If These 3 Things Happen During Your Job Interview, Don't Take the Job

During a slow economy, it's hard to turn down even the least appealing job offer. But there are a few danger signs which, if they come up during an interview, are a definite sign that you should not take the job.

Learnvest has a full list of signals that you shouldn't accept the offer, but for the purposes of this post, I'm just looking at things that come up during the interview. After all, if the company can't hold it together for an hour or two, things probably aren't going to get better once you sign on the dotted line.

1. You Feel Like a Nuisance

The person you were supposed to meet with isn't there. The interviewer herself is absorbed in her phone, her email, or the inner workings of her own mind. No one makes eye contact, and everyone seems distracted. Get out of there while there's still time.

2. The Interviewer Doesn't Know the Answers to Your Questions

Provided you're not asking super tricky questions -- e.g. the air speed velocity of an unladen swallow -- your prospective employers should be able to give you answers. If they don't know the scope of the job, the pay range, or anything about your day-to-day responsibilities, don't accept a job with them.

3. They Offer You the Job on the Spot

Sounds amazing, right? Not necessarily. If an interviewer does a hard sell during your conversation, and presses you to accept right away, you should probably ask yourself why he's so keen to get you to accept on the spot. No matter how amazing you are, most companies will give you the time to consider before accepting an offer. If they don't, you should question their motives.

Tell Us What You Think

We want to hear from you! Did you ever get a sign during an interview that this wasn't the job for you? Leave a comment or join the discussion on Twitter, using the hashtag #MakeItHappen.



(Photo Credit: Ted Murphy/Flickr)


  1. 30 chris 12 May
    Why do you assume the interviewer is a her? Also the three reasons provided ARE POOR Assumptions. Why is this person giving advice? Here's some more. Don't follow these tenets AS FAST AS YOU CAN. The company may be harried because they need employees...hence the reason they are interviewing. If you get an offer on the spot you are in a good position to negotiate. Also a possibility. DEFINITE signs? NO!!! People do your research on interviewing, listen to this imp at your own peril. And finally, once you're in the door you can create your own job. If you don't like it you can prepare for the next. WoW!!! So much time and so little experience...Luckwaldt, good luck with that.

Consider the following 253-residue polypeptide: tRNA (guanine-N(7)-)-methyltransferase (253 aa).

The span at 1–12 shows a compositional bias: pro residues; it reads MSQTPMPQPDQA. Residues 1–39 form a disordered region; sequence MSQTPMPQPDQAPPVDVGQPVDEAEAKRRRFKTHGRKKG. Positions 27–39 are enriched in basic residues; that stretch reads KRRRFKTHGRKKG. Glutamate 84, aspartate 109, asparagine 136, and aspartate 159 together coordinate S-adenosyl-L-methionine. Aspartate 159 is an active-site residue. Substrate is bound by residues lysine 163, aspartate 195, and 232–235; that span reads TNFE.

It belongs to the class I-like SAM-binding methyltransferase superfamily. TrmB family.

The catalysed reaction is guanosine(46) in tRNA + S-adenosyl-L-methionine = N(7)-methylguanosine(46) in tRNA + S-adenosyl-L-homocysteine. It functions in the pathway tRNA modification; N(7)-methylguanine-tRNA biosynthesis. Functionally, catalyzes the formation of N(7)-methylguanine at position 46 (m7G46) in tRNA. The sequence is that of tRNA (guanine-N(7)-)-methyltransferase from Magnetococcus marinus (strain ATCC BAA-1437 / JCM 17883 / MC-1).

2. 29 Roger Celestine 28 Apr
    To be honest this makes sense i am always as a marketing personnel in Trinidad been offered jobs on the spot also commission based jobs and never a stable dependable income. i HATE that!!! as these people see MARKETING on the CV its like they quick to offer commissions in the interviews. NEVER!!!! want to commit to paying you a dependable salary especially when they know its not just you but you plus you wedded wife and family. THAT'S WHY I TOOK IT UPON MYSELF TO GO INTO BUSINESS ON MY OWN. YOU GUYS SHOULD TRY IT, DONT BE AFRAID OF FAILING OR NOT PROSPERING. I PRAYED ABOUT IT TO GOD BEFORE I MADE MY MOVE AND NOW TODAY MY FAMILY AND I ARE SOOOOO THANKFUL FOR HIS BLESSING AND MY FOOD BUSINESS BEING A SUCCESS.
  3. 28 Betty 11 Mar
    Allie: I had the same experience. However, I took the job, great salary (the firing part was left out, of course) and worked with the manager. The manager was very nice and I grew to like her. The day she left, I gave my notice. After much improvements on my part, I learned I was going to be leaving too! Best thing I ever did was leave that place and those people.
  4. 27 Brenda 10 Mar